UC - willful misconduct - corrections officer
Department of Corrections v. UCBR - Commonwealth Court - February 28, 2007
A corrections officer who heard rumors of a planned attack on an inmate was guilty of willful misconduct for not reporting the rumors and not intervening when he heard the inmate being beaten. The officer's fear of reprisals and fear for his own safety did not constitute good cause for his actions.
The Court said that its conscience was shocked by the Board's conclusion "that a corrections officer who refuses to report a threat of violence against an inmate and refuses to render aid to an inmate being beaten could use fear for his own personal safety as good cause justification for his refusal to render aid....We can do nothing but express our outrage" that the DOC's Office of Professional Responsibility was aware of and condoned claimant's conduct and that of others in his situation.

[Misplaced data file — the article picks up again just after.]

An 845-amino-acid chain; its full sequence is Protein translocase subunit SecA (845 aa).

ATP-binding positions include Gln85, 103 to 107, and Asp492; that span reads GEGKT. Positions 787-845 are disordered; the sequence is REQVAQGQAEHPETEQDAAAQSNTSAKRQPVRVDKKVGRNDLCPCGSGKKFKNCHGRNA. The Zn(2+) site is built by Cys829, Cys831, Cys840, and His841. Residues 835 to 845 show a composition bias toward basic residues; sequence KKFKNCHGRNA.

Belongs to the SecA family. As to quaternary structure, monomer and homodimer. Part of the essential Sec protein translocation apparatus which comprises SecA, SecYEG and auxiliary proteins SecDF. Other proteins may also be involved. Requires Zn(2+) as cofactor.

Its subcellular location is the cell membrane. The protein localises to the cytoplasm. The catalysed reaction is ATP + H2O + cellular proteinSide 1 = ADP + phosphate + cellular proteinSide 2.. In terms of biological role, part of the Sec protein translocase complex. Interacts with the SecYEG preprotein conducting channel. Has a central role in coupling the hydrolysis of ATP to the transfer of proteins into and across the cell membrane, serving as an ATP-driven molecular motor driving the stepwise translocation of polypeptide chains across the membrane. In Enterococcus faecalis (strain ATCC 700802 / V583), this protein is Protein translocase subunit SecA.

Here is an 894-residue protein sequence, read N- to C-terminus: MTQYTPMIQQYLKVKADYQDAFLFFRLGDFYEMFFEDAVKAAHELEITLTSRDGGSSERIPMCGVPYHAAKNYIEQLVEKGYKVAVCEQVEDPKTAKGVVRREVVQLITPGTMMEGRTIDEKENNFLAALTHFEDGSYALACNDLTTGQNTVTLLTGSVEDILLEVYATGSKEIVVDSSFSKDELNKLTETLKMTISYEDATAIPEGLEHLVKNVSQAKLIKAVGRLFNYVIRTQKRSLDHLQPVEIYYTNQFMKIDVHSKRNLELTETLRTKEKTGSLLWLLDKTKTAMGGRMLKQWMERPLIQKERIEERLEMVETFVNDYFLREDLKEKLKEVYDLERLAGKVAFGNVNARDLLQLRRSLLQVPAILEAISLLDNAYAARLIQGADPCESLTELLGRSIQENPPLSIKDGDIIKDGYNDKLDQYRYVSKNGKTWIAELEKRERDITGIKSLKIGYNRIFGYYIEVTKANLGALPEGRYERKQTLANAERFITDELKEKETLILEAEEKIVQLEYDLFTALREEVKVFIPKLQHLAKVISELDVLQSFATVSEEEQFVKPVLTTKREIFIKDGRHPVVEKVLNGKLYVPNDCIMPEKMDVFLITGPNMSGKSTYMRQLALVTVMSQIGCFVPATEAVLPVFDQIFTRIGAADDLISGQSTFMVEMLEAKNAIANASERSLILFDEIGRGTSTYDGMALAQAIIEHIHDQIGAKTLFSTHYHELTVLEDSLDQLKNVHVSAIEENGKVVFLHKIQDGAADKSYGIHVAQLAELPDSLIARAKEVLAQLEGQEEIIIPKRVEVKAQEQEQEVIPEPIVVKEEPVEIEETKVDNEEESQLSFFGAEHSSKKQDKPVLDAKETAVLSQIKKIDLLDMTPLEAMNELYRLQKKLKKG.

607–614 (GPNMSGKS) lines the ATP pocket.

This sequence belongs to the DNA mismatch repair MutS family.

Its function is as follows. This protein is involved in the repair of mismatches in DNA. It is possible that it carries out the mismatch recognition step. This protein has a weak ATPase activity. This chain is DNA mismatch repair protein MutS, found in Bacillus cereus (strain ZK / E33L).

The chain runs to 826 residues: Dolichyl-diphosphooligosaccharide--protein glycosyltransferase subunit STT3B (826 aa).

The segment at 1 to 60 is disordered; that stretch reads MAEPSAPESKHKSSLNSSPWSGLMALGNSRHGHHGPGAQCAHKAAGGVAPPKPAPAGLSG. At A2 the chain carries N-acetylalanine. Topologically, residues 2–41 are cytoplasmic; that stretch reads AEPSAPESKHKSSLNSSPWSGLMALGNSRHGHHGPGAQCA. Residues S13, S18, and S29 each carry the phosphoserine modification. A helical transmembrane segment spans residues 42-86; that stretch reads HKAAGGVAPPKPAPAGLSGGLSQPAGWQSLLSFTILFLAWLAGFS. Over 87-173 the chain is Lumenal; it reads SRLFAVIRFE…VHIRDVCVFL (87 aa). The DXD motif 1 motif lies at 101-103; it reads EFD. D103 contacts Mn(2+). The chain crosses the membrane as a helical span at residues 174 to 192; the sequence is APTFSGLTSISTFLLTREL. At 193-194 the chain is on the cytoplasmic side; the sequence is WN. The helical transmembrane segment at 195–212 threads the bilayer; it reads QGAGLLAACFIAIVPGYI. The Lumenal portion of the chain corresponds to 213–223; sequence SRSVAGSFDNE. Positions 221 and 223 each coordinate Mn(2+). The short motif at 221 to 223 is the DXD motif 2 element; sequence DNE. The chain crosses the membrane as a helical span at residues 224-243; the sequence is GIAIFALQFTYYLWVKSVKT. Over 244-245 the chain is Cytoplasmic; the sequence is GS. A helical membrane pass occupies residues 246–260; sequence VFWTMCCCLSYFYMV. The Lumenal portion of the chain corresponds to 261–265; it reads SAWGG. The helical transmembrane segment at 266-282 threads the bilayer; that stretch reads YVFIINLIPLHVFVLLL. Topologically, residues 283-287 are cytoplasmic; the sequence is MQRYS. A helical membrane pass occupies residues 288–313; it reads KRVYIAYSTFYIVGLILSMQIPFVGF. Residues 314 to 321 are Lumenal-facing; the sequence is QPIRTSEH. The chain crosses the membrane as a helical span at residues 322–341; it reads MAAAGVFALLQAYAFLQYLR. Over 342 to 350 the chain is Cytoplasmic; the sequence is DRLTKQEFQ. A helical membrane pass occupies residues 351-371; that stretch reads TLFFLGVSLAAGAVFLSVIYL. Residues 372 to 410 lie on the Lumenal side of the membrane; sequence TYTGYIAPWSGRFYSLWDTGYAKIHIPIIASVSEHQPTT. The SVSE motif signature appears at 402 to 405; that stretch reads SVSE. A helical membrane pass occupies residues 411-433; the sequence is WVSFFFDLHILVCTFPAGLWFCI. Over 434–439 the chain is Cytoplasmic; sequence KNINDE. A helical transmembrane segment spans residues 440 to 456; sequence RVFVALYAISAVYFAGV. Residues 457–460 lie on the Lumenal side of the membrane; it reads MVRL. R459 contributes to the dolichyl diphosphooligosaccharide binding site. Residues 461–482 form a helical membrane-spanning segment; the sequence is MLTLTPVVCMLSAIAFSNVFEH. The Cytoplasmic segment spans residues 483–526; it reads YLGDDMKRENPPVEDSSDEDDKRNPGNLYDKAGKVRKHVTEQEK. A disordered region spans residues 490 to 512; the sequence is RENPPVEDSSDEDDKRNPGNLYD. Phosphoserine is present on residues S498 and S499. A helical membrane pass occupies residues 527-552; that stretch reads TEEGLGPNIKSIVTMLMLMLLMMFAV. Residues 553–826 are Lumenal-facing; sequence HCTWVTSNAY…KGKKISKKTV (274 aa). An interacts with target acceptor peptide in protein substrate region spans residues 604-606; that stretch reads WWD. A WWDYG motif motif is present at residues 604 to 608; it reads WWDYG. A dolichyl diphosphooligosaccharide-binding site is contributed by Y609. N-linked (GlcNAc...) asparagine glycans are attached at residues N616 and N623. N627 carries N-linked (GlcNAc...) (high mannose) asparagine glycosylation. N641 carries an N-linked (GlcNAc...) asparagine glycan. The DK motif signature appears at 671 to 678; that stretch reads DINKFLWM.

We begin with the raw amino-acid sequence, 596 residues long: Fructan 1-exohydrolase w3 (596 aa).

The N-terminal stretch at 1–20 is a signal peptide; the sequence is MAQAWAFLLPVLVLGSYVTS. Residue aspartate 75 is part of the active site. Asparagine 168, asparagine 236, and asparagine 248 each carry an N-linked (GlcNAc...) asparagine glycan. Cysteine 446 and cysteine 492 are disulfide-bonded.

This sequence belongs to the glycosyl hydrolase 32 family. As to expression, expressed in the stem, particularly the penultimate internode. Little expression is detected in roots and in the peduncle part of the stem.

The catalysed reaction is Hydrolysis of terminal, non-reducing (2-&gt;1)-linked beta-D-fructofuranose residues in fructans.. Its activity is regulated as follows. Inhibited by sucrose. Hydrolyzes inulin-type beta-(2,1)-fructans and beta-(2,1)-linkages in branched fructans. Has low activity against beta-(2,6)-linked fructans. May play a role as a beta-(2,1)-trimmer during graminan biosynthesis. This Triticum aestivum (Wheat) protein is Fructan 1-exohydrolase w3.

Citing its decision in Williams v. UCBR, 648 A.2d 1321 (Pa. Cmwlth. 1994), the court noted its prior holdings that a "corrections officer, like law enforcement officials, occupy positions of great responsibility and trust, and thus, must adhere to demanding standards, which are higher than those applied to many other professions."
As noted in a concurring opinion, this statement is in direct conflict with the Supreme Court's decision in Navickas v. UCBR, 778 A.2d 284, 290-1 (Pa. 2001), where the court rejected a higher standard of care for a health care worker, stating that that is a "question...of policy...not posed by the Unemployment Compensation Law we are called upon to construe. The Act sets for a single governing standard of willful misconduct, one that does not draw distinctions based upon the type or nature of the employee involved."